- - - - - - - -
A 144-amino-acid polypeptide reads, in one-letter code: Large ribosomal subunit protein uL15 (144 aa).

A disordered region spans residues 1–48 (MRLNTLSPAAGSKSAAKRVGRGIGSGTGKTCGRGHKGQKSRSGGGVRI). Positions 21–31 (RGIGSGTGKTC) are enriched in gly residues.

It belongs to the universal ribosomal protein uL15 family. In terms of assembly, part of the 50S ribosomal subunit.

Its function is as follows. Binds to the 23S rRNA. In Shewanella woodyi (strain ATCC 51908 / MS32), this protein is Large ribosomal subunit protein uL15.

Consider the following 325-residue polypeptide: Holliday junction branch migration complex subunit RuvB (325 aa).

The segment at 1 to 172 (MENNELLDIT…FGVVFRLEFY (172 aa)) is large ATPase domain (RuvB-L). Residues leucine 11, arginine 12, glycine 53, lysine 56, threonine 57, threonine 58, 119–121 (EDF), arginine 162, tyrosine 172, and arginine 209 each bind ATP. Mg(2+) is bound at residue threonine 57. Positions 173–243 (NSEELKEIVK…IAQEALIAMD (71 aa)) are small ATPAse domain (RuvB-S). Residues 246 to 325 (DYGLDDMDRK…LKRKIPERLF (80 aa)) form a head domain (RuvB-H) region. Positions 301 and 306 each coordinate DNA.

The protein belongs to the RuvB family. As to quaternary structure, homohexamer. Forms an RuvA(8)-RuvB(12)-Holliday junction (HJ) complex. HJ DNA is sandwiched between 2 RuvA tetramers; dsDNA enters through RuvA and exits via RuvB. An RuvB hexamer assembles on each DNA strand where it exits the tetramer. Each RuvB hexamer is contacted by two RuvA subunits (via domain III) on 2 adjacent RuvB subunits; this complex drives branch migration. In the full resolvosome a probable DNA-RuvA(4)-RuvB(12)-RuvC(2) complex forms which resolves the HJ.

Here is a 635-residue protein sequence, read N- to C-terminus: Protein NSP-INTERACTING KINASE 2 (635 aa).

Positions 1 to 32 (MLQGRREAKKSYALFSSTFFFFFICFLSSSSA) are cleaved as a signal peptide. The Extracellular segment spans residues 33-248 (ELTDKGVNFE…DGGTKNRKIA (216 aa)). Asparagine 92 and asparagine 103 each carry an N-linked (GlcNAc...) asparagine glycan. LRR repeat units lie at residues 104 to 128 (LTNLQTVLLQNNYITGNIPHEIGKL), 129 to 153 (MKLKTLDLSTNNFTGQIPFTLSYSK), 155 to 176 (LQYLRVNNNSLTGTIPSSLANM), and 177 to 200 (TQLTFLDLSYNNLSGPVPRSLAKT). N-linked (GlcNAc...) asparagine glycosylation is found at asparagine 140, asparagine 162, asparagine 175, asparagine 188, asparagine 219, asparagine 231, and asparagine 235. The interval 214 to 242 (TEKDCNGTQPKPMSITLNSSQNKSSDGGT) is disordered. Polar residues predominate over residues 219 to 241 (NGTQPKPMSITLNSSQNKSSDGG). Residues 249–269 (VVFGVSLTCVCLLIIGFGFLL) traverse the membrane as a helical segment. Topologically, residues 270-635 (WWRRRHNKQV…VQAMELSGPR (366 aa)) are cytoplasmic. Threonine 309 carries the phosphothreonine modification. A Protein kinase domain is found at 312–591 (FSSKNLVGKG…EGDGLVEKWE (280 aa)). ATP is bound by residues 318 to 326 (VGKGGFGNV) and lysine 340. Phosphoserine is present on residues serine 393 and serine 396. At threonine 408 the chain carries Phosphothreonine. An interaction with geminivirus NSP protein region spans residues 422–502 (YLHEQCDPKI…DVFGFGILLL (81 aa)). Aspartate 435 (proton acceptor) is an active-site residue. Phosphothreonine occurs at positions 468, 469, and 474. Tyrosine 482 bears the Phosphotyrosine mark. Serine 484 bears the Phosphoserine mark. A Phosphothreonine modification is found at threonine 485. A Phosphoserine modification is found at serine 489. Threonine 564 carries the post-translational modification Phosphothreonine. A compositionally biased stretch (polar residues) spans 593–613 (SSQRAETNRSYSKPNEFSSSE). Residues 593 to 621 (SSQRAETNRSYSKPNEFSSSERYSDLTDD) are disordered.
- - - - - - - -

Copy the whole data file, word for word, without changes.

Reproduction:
A 144-amino-acid polypeptide reads, in one-letter code: Large ribosomal subunit protein uL15 (144 aa).

A disordered region spans residues 1–48 (MRLNTLSPAAGSKSAAKRVGRGIGSGTGKTCGRGHKGQKSRSGGGVRI). Positions 21–31 (RGIGSGTGKTC) are enriched in gly residues.

It belongs to the universal ribosomal protein uL15 family. In terms of assembly, part of the 50S ribosomal subunit.

Its function is as follows. Binds to the 23S rRNA. In Shewanella woodyi (strain ATCC 51908 / MS32), this protein is Large ribosomal subunit protein uL15.

Consider the following 325-residue polypeptide: Holliday junction branch migration complex subunit RuvB (325 aa).

The segment at 1 to 172 (MENNELLDIT…FGVVFRLEFY (172 aa)) is large ATPase domain (RuvB-L). Residues leucine 11, arginine 12, glycine 53, lysine 56, threonine 57, threonine 58, 119–121 (EDF), arginine 162, tyrosine 172, and arginine 209 each bind ATP. Mg(2+) is bound at residue threonine 57. Positions 173–243 (NSEELKEIVK…IAQEALIAMD (71 aa)) are small ATPAse domain (RuvB-S). Residues 246 to 325 (DYGLDDMDRK…LKRKIPERLF (80 aa)) form a head domain (RuvB-H) region. Positions 301 and 306 each coordinate DNA.

The protein belongs to the RuvB family. As to quaternary structure, homohexamer. Forms an RuvA(8)-RuvB(12)-Holliday junction (HJ) complex. HJ DNA is sandwiched between 2 RuvA tetramers; dsDNA enters through RuvA and exits via RuvB. An RuvB hexamer assembles on each DNA strand where it exits the tetramer. Each RuvB hexamer is contacted by two RuvA subunits (via domain III) on 2 adjacent RuvB subunits; this complex drives branch migration. In the full resolvosome a probable DNA-RuvA(4)-RuvB(12)-RuvC(2) complex forms which resolves the HJ.

Here is a 635-residue protein sequence, read N- to C-terminus: Protein NSP-INTERACTING KINASE 2 (635 aa).

Positions 1 to 32 (MLQGRREAKKSYALFSSTFFFFFICFLSSSSA) are cleaved as a signal peptide. The Extracellular segment spans residues 33-248 (ELTDKGVNFE…DGGTKNRKIA (216 aa)). Asparagine 92 and asparagine 103 each carry an N-linked (GlcNAc...) asparagine glycan. LRR repeat units lie at residues 104 to 128 (LTNLQTVLLQNNYITGNIPHEIGKL), 129 to 153 (MKLKTLDLSTNNFTGQIPFTLSYSK), 155 to 176 (LQYLRVNNNSLTGTIPSSLANM), and 177 to 200 (TQLTFLDLSYNNLSGPVPRSLAKT). N-linked (GlcNAc...) asparagine glycosylation is found at asparagine 140, asparagine 162, asparagine 175, asparagine 188, asparagine 219, asparagine 231, and asparagine 235. The interval 214 to 242 (TEKDCNGTQPKPMSITLNSSQNKSSDGGT) is disordered. Polar residues predominate over residues 219 to 241 (NGTQPKPMSITLNSSQNKSSDGG). Residues 249–269 (VVFGVSLTCVCLLIIGFGFLL) traverse the membrane as a helical segment. Topologically, residues 270-635 (WWRRRHNKQV…VQAMELSGPR (366 aa)) are cytoplasmic. Threonine 309 carries the phosphothreonine modification. A Protein kinase domain is found at 312–591 (FSSKNLVGKG…EGDGLVEKWE (280 aa)). ATP is bound by residues 318 to 326 (VGKGGFGNV) and lysine 340. Phosphoserine is present on residues serine 393 and serine 396. At threonine 408 the chain carries Phosphothreonine. An interaction with geminivirus NSP protein region spans residues 422–502 (YLHEQCDPKI…DVFGFGILLL (81 aa)). Aspartate 435 (proton acceptor) is an active-site residue. Phosphothreonine occurs at positions 468, 469, and 474. Tyrosine 482 bears the Phosphotyrosine mark. Serine 484 bears the Phosphoserine mark. A Phosphothreonine modification is found at threonine 485. A Phosphoserine modification is found at serine 489. Threonine 564 carries the post-translational modification Phosphothreonine. A compositionally biased stretch (polar residues) spans 593–613 (SSQRAETNRSYSKPNEFSSSE). Residues 593 to 621 (SSQRAETNRSYSKPNEFSSSERYSDLTDD) are disordered.